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Going Abroad, Is It Right for You?

April 3, 2019

By Sydney Glass

While study abroad is highly encouraged in undergrad, it is not always given the same attention in graduate school. Because grad students are so busy with their academics, work, and personal lives, we often assume that study abroad or other forms of international education will not fit into our schedules. During my undergraduate education, I was fortunate to have the opportunity not only to spend a semester in Spain, but also to work with the study abroad office at my university. These experiences sparked my interest in and highlighted the importance of international education. In this post, I will share with you some general ways that you can make time for international opportunities while completing your degree program at Mason.

One of the easiest ways for grad students to incorporate study abroad into their graduate school experience is to make sure it aligns with your academic program. It is no surprise that the standard graduate course load leaves little room for extracurricular activities, which means that grad students will have to plan far in advance if they really want  to study outside of their home institution. The good news is that finding a program with a similar foundation and competencies to your current academic program will garner support from your faculty and advisor(s). Having their support is important because they often determine whether or not your program is approved. Additionally, your advisor can help tailor your coursework and put you in contact with the correct offices so that you get the most out of your experience and finish your degree on time.

In addition, there are a number of research-based programs abroad, and they are always looking for talented grad students. The best place to start is to check with your department as they usually have a list of acceptable programs, can provide you with strong recommendations, and may have connections at international institutions.  Your department may also offer faculty-led research trips where you can gain practical skills that you can apply in the field. This is great for students that want to study abroad but may not want the long-term commitment of being away for a semester or year, as these trips are usually shorter-term, often taking place over a week or during the summer.[i] For many of us, research is an integral part of our graduate education whether we are working as graduate research assistants or writing our thesis or dissertation, so why not spend that time in another country, experiencing a new culture, and earning credit toward your degree.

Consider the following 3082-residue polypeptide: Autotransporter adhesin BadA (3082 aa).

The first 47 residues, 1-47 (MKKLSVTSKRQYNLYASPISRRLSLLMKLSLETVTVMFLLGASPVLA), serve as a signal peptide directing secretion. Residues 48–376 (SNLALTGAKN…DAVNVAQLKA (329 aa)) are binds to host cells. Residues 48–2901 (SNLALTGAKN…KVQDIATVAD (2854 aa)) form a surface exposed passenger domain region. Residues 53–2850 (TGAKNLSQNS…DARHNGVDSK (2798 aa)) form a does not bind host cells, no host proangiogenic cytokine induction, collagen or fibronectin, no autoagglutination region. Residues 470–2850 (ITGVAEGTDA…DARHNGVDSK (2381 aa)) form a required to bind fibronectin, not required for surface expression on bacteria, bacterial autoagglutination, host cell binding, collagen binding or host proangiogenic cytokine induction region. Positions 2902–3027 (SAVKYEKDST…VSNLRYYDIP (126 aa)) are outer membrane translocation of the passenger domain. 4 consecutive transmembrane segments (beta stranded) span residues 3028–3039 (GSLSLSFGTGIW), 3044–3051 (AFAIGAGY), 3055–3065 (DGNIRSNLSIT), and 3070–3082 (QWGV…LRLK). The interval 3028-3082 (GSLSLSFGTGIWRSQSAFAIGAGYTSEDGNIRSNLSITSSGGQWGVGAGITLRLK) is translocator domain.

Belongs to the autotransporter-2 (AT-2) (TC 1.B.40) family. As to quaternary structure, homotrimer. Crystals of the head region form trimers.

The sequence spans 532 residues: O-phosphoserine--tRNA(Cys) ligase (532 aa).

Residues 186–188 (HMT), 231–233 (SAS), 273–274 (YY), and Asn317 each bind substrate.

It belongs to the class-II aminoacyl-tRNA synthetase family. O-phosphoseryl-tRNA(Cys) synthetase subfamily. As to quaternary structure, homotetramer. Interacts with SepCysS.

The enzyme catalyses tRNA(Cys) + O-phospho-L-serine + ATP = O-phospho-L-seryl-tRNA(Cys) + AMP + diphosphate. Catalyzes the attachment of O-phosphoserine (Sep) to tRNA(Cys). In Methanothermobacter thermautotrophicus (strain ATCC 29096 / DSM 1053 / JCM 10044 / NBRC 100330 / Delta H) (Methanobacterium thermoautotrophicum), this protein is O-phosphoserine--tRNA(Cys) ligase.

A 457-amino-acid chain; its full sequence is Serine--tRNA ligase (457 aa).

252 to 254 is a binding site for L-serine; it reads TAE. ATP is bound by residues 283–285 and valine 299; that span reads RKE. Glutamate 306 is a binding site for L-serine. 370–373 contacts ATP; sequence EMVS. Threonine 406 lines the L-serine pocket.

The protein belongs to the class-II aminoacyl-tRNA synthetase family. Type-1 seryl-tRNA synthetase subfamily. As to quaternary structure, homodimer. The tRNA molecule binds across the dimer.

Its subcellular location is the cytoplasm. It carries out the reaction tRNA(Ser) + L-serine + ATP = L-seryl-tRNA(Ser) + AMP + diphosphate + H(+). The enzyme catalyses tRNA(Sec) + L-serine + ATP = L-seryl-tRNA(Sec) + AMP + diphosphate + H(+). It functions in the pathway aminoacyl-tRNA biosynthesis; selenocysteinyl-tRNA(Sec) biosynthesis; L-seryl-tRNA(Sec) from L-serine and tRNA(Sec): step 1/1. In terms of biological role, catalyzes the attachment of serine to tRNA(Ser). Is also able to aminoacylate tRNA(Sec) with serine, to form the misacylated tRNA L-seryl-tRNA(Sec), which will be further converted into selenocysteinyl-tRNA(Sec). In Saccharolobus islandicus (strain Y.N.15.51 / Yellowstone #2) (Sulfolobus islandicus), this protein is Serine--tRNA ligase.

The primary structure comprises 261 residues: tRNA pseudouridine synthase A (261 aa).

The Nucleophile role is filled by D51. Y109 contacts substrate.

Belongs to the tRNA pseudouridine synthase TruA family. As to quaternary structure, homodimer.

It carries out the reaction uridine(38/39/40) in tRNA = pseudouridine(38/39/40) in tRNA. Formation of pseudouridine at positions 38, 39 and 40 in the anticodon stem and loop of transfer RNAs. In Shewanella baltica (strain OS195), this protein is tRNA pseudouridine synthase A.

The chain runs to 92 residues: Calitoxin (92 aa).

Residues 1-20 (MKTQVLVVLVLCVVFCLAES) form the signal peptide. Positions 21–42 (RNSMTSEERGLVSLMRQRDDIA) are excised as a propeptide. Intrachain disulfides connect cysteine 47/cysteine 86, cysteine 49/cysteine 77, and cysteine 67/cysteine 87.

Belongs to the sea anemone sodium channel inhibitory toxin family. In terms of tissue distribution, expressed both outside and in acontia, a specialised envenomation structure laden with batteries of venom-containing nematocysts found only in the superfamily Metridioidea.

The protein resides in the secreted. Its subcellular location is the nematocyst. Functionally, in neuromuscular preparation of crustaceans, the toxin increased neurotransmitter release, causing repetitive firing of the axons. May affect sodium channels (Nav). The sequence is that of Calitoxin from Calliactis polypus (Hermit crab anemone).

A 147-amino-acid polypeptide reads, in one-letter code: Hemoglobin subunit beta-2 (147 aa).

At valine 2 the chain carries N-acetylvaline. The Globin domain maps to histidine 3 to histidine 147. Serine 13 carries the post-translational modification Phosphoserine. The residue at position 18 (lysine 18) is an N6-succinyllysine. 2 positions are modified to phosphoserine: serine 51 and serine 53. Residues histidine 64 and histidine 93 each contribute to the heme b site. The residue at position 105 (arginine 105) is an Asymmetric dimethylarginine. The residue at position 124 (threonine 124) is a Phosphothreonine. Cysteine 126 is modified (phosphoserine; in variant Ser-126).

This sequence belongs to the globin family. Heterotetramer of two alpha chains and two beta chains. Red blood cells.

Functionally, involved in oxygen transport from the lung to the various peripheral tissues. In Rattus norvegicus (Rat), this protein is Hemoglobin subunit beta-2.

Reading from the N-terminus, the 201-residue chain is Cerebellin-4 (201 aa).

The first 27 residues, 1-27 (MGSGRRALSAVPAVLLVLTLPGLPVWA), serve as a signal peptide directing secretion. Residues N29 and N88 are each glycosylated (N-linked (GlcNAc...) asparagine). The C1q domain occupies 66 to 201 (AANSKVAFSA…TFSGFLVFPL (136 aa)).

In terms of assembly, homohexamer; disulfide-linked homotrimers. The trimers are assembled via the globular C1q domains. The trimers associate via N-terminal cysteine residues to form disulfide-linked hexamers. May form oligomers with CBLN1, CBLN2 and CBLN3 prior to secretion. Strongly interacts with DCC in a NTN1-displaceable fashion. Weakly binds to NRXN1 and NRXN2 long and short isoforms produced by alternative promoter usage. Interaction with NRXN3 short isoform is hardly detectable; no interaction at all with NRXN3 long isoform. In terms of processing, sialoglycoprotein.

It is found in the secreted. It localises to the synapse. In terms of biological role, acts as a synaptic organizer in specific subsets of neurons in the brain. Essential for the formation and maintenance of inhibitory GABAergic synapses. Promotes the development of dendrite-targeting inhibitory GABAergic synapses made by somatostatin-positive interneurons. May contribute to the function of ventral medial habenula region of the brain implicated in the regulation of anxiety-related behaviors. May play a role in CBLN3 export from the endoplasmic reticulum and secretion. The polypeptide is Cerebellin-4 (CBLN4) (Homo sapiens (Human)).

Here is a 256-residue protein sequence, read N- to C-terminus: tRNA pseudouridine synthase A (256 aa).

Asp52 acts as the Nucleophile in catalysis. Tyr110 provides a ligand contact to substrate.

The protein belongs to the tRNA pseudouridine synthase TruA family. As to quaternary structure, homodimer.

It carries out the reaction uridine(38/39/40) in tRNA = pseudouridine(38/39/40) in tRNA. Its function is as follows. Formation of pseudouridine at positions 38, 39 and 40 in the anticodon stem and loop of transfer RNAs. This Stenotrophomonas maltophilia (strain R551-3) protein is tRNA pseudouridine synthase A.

Mason Resources:

Global Education Office (GEO)

The GEO offers a number of programs for both graduate and professional students that can accommodate you at any stage of your graduate degree. There are shorter winter and summer terms, as well as semester and year-long programs. You can even request to complete your internship or practicum abroad as long as the program meets the requirements of your department. Visit them in the Johnson Center, Room 235 or email them at goabroad@gmu.edu to learn more!

Social Action and Integrative Learning (SAIL)

Each year, the SAIL Office offers Alternative Break (AB) programs where students spend their spring break completing service-learning activities. The purpose of this program is to get students to engage in direct service and encourage them to continue these actions in their own communities. If you are interested in taking your learning outside the classroom and tackling social issues, this is a great program for you. I recently spent my spring break in Guatemala where we partnered with the Kamalbe Spanish School and Volunteer Center, focusing on social injustices of the indigenous population. Through this experience, I was able to actually apply skills from my field of study and gain knowledge that I could incorporate into my program. For more information, visit the SAIL Office in Enterprise Hall, Room 442 or email them at sail@gmu.edu.

I hope that you all will consider the study abroad opportunities at Mason as it is a chance to broaden your perspective and your professional network, allowing you to meet people from all over the world and across disciplines. Also, if you ever want to know more about my experiences or international education in general, I am always down to meet for coffee!



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[i] “Purdue Study Abroad,” Purdue University, accessed April 1, 2019, https://www.purdue.edu/IPPU/SA/Outbound/graduate.html.